Life was good until February 19, 1779, when the British revenue service (the coast guard of the period) captured Ryan’s vessel and crew off Dublin. The British impounded Ryan’s ship and cargo at Poolbeg and tossed his men into Dublin’s infamous Black Dog. Ryan, who had been in Dublin at the time, escaped capture. Unwilling to accept defeat, he hired more men, broke his crew out of jail, and then retook his ship in a daring midnight raid. In doing so, the Irishmen had committed an act of piracy and would hang for it if caught.
Their smuggling days were over. Ryan and his men needed sanctuary and set sail for France where, Ryan had heard, the Americans were looking to hire privateers. Once they reached France, he converted Friendship from a smuggler into a warship, renamed her Black Prince, and approached Franklin for a privateering commission. But Franklin didn’t trust the Irishman and sent him away empty-handed.

Undeterred, Ryan hired a down-on-his-luck, unemployed, American ship’s captain, marooned in Paris, named Stephan Marchant. Ryan sent Marchant to Franklin to apply for a commission in Marchant’s name as captain of the Black Prince. Unaware he was being duped by Ryan, Franklin reluctantly agreed to give Marchant and his mostly Irish crew a commission on May 19, 1779.3 And so, an unlikely alliance was formed between the world’s most famous and preeminent scientist, who needed fighting sailors, and an Irish punk, who was on the run from the British gallows and needed a new nationality.

Stephan Marchant's
Privateering commission Benjamin Franklin granted to Stephan Marchant of the Black Prince in 1779

Captain Luke Ryan (Hibernian Magazine, May 1782)For nearly two years, Ryan and his Irishmen, with three fast, heavily armed cruisers (the Black Prince, the Black Princess, and the Fearnot) did considerable damage to British shipping and terrorized British subjects. Before the Irishmen were finished, they had captured or destroyed over 100 British ships, won numerous engagements against British warships, took hundreds of prisoners for Franklin, and invaded a number of English and Scottish towns at will. They tied up precious British military resources – militias had to be stationed along the coast and as many as forty British frigates were trying to hunt Ryan down at different times. Perhaps even worse, his victories created a financial panic in London as merchant ships refused to sail and maritime insurance rates skyrocketed.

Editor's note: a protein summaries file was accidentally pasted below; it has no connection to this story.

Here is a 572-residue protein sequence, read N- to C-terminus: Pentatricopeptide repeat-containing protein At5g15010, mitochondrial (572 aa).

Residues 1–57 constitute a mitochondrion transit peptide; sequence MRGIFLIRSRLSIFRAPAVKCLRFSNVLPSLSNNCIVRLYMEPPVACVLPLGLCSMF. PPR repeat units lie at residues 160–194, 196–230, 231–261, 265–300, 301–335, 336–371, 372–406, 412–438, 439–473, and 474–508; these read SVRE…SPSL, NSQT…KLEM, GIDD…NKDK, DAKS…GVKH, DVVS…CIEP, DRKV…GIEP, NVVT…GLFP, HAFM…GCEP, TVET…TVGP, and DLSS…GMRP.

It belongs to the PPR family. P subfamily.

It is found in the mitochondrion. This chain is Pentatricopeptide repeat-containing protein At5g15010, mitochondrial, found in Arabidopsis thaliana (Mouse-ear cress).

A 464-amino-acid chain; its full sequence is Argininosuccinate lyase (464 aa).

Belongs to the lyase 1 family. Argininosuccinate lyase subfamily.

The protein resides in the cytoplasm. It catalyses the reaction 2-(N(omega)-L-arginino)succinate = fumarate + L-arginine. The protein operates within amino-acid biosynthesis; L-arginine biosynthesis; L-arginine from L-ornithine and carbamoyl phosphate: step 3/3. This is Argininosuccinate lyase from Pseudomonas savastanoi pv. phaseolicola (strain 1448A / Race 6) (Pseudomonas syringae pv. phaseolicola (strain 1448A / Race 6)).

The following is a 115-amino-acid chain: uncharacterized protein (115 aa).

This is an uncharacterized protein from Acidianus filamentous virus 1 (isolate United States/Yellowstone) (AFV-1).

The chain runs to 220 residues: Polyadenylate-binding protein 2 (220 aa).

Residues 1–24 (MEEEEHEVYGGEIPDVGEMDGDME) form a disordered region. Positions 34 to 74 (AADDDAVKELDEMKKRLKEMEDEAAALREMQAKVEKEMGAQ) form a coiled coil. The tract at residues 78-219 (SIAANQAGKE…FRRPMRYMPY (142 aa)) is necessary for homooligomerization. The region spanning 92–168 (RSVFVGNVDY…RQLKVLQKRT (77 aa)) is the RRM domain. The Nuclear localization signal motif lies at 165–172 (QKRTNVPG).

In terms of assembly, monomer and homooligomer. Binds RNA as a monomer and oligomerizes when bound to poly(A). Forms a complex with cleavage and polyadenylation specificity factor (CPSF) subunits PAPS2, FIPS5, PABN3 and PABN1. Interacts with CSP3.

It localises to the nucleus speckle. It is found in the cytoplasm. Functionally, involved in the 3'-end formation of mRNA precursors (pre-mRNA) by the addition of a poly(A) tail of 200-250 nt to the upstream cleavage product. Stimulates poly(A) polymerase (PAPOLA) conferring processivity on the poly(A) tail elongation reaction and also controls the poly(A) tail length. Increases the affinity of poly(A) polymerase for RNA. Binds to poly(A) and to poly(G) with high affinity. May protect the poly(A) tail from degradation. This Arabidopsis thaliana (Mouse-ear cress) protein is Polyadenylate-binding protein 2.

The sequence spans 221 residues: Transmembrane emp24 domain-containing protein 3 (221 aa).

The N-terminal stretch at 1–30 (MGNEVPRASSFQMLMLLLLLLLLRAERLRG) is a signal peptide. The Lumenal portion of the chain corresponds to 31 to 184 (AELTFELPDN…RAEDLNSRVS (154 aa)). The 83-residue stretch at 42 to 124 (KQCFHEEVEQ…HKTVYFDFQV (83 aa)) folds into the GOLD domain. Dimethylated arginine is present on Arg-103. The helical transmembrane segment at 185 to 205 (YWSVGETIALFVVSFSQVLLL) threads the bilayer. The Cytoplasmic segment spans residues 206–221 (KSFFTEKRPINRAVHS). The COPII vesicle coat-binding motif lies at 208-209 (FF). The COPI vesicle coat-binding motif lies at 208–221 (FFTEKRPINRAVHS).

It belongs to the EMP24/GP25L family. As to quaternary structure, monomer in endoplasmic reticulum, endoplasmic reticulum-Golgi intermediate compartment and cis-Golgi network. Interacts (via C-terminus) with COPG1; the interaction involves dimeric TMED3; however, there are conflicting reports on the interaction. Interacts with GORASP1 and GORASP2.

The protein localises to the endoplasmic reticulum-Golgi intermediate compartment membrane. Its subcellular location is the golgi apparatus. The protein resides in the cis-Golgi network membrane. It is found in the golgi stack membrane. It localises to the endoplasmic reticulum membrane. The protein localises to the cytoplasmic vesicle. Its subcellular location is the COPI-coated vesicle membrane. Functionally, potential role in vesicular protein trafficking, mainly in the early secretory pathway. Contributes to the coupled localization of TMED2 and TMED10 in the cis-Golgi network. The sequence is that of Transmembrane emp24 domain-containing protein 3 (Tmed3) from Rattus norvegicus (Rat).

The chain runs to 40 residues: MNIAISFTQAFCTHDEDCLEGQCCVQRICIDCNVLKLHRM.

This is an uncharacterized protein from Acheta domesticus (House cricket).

Ryan’s reign of terror abruptly came to an end on April 17, 1781, after he was captured off the coast of Scotland while in command of the French frigate, Calonne.4 He took the brig Nancy as a prize off St. Abb’s Head, Scotland. Soon after, he ran into the powerful 74-gun HMS Berwick and her escort, the frigate Belle Poule. Severely outgunned and pinned against the coast, Ryan was forced to surrender. The Edinburgh Courant reported the incident on the following day:

Yesterday morning, about two o’clock, the Berwick man-of-war fell in with Le Calonne, privateer of Dunkirk, the noted Luke Ryan commander, four miles off St Abb’s Head. The Calonne struck at half-past eight. Ryan is now in irons. His crew are a mixture of French, Yankies, Scotch, Irish and a solitary Dutchman, who was pilot.

It is, however, hard to imagine how a man like Ryan could have mistaken a large, Royal Navy, Third Rate ship of the line -- a 74-gun two-decker with bright yellow gun bands -- for a whaler. Consider, too, that Berwick and Belle Poule sailed for Edinburgh to join the North Sea fleet. They were not out looking for privateers and just happened upon Calonne, so it seemed improbable that the British had enough time to disguise either ship to try and fool Ryan.5